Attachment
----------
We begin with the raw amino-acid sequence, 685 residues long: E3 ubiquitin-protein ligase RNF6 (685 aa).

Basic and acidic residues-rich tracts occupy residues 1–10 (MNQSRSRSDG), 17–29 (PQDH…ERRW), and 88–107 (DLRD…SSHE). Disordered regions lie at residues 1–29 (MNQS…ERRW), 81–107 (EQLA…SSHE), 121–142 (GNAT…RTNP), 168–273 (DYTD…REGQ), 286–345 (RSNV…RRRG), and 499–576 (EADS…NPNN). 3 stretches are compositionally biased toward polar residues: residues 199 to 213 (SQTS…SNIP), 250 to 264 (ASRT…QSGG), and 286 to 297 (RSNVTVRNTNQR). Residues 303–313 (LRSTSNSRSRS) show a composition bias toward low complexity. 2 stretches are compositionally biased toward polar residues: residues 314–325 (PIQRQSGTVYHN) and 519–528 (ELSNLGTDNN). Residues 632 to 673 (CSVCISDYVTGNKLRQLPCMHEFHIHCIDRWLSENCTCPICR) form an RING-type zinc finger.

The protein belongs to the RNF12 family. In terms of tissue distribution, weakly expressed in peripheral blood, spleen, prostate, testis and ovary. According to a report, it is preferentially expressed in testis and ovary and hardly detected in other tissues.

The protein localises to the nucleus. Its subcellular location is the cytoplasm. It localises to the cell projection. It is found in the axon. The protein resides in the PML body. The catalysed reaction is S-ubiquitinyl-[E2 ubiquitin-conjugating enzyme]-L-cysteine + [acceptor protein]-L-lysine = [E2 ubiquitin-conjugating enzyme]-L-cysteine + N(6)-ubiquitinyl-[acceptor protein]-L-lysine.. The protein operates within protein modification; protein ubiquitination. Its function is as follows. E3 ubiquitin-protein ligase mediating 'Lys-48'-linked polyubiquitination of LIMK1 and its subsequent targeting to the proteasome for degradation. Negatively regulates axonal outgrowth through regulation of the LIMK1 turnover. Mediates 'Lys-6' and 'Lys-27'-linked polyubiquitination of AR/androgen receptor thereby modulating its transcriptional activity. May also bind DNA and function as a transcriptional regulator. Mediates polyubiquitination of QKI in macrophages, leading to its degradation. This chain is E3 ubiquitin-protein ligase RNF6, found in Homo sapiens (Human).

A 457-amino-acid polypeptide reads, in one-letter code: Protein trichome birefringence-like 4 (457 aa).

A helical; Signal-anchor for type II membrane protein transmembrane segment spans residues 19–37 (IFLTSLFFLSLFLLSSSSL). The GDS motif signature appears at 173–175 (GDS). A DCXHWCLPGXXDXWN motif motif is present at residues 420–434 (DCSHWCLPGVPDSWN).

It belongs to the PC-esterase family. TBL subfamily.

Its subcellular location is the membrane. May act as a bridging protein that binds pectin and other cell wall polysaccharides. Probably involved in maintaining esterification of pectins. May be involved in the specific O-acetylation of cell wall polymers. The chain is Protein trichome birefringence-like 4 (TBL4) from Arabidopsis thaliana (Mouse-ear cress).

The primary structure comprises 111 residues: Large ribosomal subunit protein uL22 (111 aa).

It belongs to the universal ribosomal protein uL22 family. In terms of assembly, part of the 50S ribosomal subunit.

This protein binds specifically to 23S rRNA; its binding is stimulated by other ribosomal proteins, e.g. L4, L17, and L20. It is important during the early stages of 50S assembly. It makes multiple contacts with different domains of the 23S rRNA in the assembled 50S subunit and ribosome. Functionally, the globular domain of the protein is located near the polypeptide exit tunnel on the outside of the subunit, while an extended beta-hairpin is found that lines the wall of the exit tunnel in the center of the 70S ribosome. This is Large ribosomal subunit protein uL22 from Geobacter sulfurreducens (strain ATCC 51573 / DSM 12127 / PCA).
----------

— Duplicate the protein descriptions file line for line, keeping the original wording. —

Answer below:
We begin with the raw amino-acid sequence, 685 residues long: E3 ubiquitin-protein ligase RNF6 (685 aa).

Basic and acidic residues-rich tracts occupy residues 1–10 (MNQSRSRSDG), 17–29 (PQDH…ERRW), and 88–107 (DLRD…SSHE). Disordered regions lie at residues 1–29 (MNQS…ERRW), 81–107 (EQLA…SSHE), 121–142 (GNAT…RTNP), 168–273 (DYTD…REGQ), 286–345 (RSNV…RRRG), and 499–576 (EADS…NPNN). 3 stretches are compositionally biased toward polar residues: residues 199 to 213 (SQTS…SNIP), 250 to 264 (ASRT…QSGG), and 286 to 297 (RSNVTVRNTNQR). Residues 303–313 (LRSTSNSRSRS) show a composition bias toward low complexity. 2 stretches are compositionally biased toward polar residues: residues 314–325 (PIQRQSGTVYHN) and 519–528 (ELSNLGTDNN). Residues 632 to 673 (CSVCISDYVTGNKLRQLPCMHEFHIHCIDRWLSENCTCPICR) form an RING-type zinc finger.

The protein belongs to the RNF12 family. In terms of tissue distribution, weakly expressed in peripheral blood, spleen, prostate, testis and ovary. According to a report, it is preferentially expressed in testis and ovary and hardly detected in other tissues.

The protein localises to the nucleus. Its subcellular location is the cytoplasm. It localises to the cell projection. It is found in the axon. The protein resides in the PML body. The catalysed reaction is S-ubiquitinyl-[E2 ubiquitin-conjugating enzyme]-L-cysteine + [acceptor protein]-L-lysine = [E2 ubiquitin-conjugating enzyme]-L-cysteine + N(6)-ubiquitinyl-[acceptor protein]-L-lysine.. The protein operates within protein modification; protein ubiquitination. Its function is as follows. E3 ubiquitin-protein ligase mediating 'Lys-48'-linked polyubiquitination of LIMK1 and its subsequent targeting to the proteasome for degradation. Negatively regulates axonal outgrowth through regulation of the LIMK1 turnover. Mediates 'Lys-6' and 'Lys-27'-linked polyubiquitination of AR/androgen receptor thereby modulating its transcriptional activity. May also bind DNA and function as a transcriptional regulator. Mediates polyubiquitination of QKI in macrophages, leading to its degradation. This chain is E3 ubiquitin-protein ligase RNF6, found in Homo sapiens (Human).

A 457-amino-acid polypeptide reads, in one-letter code: Protein trichome birefringence-like 4 (457 aa).

A helical; Signal-anchor for type II membrane protein transmembrane segment spans residues 19–37 (IFLTSLFFLSLFLLSSSSL). The GDS motif signature appears at 173–175 (GDS). A DCXHWCLPGXXDXWN motif motif is present at residues 420–434 (DCSHWCLPGVPDSWN).

It belongs to the PC-esterase family. TBL subfamily.

Its subcellular location is the membrane. May act as a bridging protein that binds pectin and other cell wall polysaccharides. Probably involved in maintaining esterification of pectins. May be involved in the specific O-acetylation of cell wall polymers. The chain is Protein trichome birefringence-like 4 (TBL4) from Arabidopsis thaliana (Mouse-ear cress).

The primary structure comprises 111 residues: Large ribosomal subunit protein uL22 (111 aa).

It belongs to the universal ribosomal protein uL22 family. In terms of assembly, part of the 50S ribosomal subunit.

This protein binds specifically to 23S rRNA; its binding is stimulated by other ribosomal proteins, e.g. L4, L17, and L20. It is important during the early stages of 50S assembly. It makes multiple contacts with different domains of the 23S rRNA in the assembled 50S subunit and ribosome. Functionally, the globular domain of the protein is located near the polypeptide exit tunnel on the outside of the subunit, while an extended beta-hairpin is found that lines the wall of the exit tunnel in the center of the 70S ribosome. This is Large ribosomal subunit protein uL22 from Geobacter sulfurreducens (strain ATCC 51573 / DSM 12127 / PCA).